Monday, June 6, 2016
I was eight years old for one of my first encounters with “heartbreak.” Our game little dog, Bing, was kicked in the head by a horse after I told him to chase them. He died from that injury and it broke my heart. Most of us could “fill in the blank” with instances of needing to let go of someone or something we have loved.
So it was a section titled “Heartbreak” that attracted me to Consolations: The Solace, Nourishment and Underlying Meaning of Everyday Words by David Whyte. Heartbreak seems like a part of life we know all too well. Who wants it? No one. But in our difficulties with letting go of people or things we have loved, Whyte’s words offer some interesting insight:
HEARTBREAK is unpreventable; the natural outcome of caring for people and things over which we have no control.
There is almost no path a human being can follow that does not lead to heartbreak.
Heartbreak begins the moment we are asked to let go but cannot, in other words, it colors and inhabits and magnifies each and every day; heartbreak is not a visitation, but a path that human beings follow through even the most average life. Heartbreak is an indication of our sincerity: in a love relationship, in a life’s work, in trying to learn a musical instrument, in the attempt to shape a better more generous self. Heartbreak is the beautifully helpless side of love and affection and is [an] essence and emblem of care.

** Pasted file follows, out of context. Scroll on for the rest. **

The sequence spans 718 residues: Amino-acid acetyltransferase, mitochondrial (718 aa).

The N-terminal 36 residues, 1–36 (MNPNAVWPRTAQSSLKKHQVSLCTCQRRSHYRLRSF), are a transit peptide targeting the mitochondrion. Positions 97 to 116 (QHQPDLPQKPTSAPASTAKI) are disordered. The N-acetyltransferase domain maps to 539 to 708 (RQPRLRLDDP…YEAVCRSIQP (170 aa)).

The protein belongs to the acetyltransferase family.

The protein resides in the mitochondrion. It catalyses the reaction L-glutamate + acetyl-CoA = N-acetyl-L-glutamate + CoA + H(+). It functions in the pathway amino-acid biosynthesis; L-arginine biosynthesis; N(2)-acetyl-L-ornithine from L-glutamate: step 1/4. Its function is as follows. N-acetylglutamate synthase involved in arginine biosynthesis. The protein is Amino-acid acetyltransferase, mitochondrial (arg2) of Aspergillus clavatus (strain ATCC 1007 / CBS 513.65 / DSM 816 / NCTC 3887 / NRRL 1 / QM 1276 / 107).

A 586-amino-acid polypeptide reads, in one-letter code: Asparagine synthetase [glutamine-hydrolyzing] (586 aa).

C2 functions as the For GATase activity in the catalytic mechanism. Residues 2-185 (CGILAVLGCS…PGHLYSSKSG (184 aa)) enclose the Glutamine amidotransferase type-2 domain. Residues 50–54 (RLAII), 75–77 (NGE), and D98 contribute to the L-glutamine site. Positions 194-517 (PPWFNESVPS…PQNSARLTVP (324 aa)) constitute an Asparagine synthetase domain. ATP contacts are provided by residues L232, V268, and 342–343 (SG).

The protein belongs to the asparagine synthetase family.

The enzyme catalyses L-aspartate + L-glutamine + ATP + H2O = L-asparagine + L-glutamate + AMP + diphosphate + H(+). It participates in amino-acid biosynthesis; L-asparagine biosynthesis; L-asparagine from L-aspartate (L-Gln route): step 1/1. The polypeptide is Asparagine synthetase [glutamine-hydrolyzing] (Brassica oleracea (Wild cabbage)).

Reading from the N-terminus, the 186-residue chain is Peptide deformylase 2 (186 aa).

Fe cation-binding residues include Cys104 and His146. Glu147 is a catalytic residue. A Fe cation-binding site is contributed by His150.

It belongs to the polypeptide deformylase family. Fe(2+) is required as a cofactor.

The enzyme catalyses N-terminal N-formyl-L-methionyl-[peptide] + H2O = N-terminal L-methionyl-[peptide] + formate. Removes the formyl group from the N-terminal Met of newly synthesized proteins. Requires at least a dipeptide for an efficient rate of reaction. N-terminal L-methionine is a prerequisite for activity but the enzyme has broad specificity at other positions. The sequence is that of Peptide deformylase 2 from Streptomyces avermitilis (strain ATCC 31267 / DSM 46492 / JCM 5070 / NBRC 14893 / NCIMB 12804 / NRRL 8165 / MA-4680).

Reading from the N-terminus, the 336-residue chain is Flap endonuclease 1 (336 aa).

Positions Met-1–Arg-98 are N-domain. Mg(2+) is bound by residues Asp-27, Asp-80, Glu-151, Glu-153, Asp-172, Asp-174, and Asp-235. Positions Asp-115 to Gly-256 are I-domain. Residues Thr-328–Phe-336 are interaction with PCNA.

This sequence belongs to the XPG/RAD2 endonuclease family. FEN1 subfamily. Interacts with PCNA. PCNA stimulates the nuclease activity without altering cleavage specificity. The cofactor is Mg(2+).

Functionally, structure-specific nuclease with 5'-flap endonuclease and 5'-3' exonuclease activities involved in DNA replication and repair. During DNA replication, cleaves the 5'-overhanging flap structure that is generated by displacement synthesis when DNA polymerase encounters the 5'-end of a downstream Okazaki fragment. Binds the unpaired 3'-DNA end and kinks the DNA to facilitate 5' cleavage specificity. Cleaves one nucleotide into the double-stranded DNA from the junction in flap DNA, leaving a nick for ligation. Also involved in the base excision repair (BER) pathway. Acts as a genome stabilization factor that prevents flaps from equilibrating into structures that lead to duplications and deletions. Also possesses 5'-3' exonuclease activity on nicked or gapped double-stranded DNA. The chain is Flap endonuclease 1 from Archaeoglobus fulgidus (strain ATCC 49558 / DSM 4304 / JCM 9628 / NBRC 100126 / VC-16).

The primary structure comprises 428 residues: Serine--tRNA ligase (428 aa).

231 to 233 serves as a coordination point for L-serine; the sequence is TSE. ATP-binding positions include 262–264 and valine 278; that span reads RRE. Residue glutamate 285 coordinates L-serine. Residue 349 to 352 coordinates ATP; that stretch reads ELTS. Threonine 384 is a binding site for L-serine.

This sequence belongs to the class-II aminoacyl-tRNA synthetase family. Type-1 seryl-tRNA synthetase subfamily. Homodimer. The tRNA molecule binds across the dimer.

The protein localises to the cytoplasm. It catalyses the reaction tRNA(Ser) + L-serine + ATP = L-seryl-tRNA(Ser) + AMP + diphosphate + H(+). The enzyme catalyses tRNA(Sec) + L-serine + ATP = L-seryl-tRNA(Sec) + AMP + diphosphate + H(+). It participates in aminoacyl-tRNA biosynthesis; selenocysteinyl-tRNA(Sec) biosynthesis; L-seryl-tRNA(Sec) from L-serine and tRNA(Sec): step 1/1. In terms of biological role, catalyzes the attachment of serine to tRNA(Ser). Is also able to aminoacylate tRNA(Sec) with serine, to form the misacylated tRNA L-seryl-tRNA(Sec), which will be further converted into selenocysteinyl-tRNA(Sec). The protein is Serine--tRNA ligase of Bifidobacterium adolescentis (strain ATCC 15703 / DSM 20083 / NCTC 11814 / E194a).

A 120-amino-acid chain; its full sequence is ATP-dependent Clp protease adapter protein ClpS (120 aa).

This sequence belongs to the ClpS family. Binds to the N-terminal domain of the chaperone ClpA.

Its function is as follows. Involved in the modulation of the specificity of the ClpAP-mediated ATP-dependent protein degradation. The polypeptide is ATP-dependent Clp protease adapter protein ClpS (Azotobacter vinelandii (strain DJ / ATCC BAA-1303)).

Heartbreak is how we mature; yet we use the word heartbreak as if it only occurs when things have gone wrong: an unrequited love, a shattered dream… But heartbreak may be the very essence of being human, of being on the journey from here to there, and of coming to care deeply for what we find along the way.
Over the years, as recent as last week, like everyone I know, I’ve had to let certain things go remembering that as Christians we find in Jesus what can’t be be found anywhere else: Christ came and is coming again to heal the brokenhearted and save the crushed in spirit. (Psalms 34:18). That is a great solace and it would be my coda to Whyte’s observations.
Hoping that you, too, find a broken heart is not the end of your story.
Thanks for stopping by.